Diclofenac (marketed as Voltaren®, Voltarol® and Cataflam®) is a non-steroidal anti-inflammatory drug (NSAID) taken to reduce inflammation, such as in arthritis or acute injury. It can also be used to reduce menstrual pain. more...
Voltaren and Voltarol contain the sodium salt of diclofenac. In the United Kingdom Voltarol can be supplied with either the sodium salt or potassium salt, while Cataflam in some other countries is the potassium salt only. Diclofenac is available in stomach acid resistant formulations (25 and 50 mg), fast disintegrating oral formulations (50 mg), slow- and controlled-release forms (75, 100 or 150 mg), suppositories (50 and 100 mg), and injectable forms (50 and 75 mg). Diclofenac is also available over the counter (OTC) in some countries: Voltaren® dolo (12.5 mg diclofenac as potassium salt) in Switzerland and Germany, and preparations with 25 mg diclofenac are OTC in New Zealand. OTC use is approved for minor aches and pains and fever associated with common infections.
Diclofenac is available as a generic drug in a number of formulations.
Mechanism of action
The exact mechanism of action is not entirely known, but it is thought that the primary mechanism responsible for its anti-inflammatory/antipyretic/analgesic action is inhibition of prostaglandin synthesis by inhibition of cyclooxygenase (COX).
Diclofenac, it seems, may also be a unique member of the NSAIDs. There is some evidence that diclofenac inhibits the lipooxygenase pathways, thus reducing formation of the leukotrienes (also pro-inflammatory autacoids). There is also speculation that diclofenac may inhibit phospholipase A2 as part of its mechanism of action. These additional actions may explain the high potency of diclofenac - it is the most potent NSAID on a molar basis.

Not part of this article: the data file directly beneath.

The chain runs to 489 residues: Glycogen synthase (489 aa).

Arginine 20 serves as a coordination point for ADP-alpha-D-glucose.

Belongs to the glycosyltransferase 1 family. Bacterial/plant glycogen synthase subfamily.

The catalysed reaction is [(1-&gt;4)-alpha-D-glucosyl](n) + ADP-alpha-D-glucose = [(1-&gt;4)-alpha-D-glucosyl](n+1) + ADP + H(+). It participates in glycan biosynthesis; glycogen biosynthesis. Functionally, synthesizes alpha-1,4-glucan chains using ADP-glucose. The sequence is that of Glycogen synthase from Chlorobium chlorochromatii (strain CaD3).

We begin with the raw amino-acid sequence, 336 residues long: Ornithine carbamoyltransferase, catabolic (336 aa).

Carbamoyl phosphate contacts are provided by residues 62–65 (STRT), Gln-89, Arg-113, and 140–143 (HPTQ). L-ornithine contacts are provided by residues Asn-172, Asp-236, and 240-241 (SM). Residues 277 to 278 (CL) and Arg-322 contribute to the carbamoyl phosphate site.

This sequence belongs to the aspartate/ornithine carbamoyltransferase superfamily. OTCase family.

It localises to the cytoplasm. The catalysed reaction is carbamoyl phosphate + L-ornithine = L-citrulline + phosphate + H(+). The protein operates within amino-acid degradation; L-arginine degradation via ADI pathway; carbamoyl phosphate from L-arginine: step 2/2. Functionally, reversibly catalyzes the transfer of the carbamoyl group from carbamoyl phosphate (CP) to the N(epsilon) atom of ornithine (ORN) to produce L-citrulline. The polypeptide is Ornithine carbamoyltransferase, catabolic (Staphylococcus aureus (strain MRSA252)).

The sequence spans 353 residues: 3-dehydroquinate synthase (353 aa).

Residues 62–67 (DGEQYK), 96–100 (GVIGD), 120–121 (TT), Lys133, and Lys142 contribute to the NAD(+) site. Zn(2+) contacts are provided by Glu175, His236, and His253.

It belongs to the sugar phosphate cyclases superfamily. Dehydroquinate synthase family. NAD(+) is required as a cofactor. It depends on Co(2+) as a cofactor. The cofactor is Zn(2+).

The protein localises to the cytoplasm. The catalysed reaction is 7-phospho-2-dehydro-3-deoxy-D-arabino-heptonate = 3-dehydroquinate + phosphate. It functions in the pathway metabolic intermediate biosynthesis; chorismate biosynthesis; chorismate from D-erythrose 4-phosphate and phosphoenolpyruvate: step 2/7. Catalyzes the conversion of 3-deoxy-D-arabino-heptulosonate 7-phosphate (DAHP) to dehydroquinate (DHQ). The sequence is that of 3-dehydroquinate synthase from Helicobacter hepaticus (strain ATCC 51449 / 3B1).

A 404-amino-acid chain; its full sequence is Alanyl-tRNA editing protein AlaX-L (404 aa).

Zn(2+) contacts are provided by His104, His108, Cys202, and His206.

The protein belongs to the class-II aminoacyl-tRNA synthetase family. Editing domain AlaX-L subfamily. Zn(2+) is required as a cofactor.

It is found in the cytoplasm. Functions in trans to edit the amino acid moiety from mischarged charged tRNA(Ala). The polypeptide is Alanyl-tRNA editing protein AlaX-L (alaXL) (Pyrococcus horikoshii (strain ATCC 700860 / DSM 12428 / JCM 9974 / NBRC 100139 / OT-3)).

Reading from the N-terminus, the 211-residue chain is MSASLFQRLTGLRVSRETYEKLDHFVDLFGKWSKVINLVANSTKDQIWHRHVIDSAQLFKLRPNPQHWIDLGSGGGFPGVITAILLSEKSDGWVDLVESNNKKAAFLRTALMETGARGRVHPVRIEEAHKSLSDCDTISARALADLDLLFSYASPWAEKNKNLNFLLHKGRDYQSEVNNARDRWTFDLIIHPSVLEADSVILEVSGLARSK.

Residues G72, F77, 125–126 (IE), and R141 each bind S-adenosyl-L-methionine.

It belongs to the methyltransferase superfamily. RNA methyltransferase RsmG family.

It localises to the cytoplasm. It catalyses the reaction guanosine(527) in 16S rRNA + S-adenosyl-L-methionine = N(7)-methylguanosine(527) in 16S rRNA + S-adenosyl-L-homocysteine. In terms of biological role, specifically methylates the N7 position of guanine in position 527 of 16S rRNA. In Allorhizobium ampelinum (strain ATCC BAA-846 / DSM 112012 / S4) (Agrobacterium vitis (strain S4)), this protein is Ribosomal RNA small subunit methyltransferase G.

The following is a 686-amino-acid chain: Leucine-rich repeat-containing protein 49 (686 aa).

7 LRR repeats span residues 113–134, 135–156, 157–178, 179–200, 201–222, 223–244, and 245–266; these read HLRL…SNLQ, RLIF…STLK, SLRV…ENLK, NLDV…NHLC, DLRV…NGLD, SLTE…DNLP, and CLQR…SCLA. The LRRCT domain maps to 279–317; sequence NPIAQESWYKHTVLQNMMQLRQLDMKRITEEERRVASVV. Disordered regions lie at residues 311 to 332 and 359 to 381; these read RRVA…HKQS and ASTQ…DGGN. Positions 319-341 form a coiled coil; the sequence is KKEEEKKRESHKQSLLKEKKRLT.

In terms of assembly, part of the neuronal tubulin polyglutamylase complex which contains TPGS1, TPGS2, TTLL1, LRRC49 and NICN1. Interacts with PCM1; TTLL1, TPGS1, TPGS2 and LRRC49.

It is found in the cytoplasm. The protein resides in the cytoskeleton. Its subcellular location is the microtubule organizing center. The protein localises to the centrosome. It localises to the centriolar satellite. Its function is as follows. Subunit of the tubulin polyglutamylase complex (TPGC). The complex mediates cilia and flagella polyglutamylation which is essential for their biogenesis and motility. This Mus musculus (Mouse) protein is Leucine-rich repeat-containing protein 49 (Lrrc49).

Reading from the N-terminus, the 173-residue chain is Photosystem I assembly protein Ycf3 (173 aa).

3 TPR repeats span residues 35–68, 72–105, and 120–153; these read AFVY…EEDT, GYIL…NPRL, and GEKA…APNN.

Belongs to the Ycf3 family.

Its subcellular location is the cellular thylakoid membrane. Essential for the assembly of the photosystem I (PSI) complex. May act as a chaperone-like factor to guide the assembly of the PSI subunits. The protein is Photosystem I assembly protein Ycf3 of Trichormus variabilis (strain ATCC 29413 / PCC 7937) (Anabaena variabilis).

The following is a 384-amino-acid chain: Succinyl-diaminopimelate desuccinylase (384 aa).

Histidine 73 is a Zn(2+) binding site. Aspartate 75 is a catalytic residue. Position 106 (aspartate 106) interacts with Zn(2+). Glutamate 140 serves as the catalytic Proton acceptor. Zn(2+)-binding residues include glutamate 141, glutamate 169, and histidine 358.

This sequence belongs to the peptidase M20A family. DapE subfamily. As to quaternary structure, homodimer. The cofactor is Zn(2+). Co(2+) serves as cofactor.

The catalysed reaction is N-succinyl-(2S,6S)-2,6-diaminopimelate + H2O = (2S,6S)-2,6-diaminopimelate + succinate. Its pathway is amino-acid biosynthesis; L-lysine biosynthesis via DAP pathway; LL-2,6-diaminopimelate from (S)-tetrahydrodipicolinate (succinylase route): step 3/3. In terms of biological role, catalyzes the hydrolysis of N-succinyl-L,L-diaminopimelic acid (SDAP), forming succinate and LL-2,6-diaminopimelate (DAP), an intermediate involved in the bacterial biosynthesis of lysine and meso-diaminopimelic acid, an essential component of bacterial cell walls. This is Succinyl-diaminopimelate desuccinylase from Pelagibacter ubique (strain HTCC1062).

Inhibition of COX also decreases prostaglandins in the epithelium of the stomach, making it more sensitive to corrosion by gastric acid. This is also the main side effect of diclofenac. Diclofenac has a low to moderate preference to block the COX2-isoenzyme (approximately 10-fold) and is said to have therefore a somewhat lower incidence of gastrointestinal complaints than noted with indomethacin and aspirin.
The action of one single dose is much longer (6 to 8 hours) than the very short half-life of the drug indicates. This could partly be due to a particular high concentration achieved in synovial fluids.
Diclofenac is used for musculoskeletal complaints, especially arthritis (rheumatoid arthritis, osteoarthritis, spondylarthritis, ankylosing spondylitis), gout attacks, and pain management in case of kidney stones and gallstones. An additional indication is the treatment of acute migraines. Diclofenac is used commonly to treat mild to moderate post-operative or post-traumatic pain, particular when inflammation is also present, and is effective against menstrual pain.
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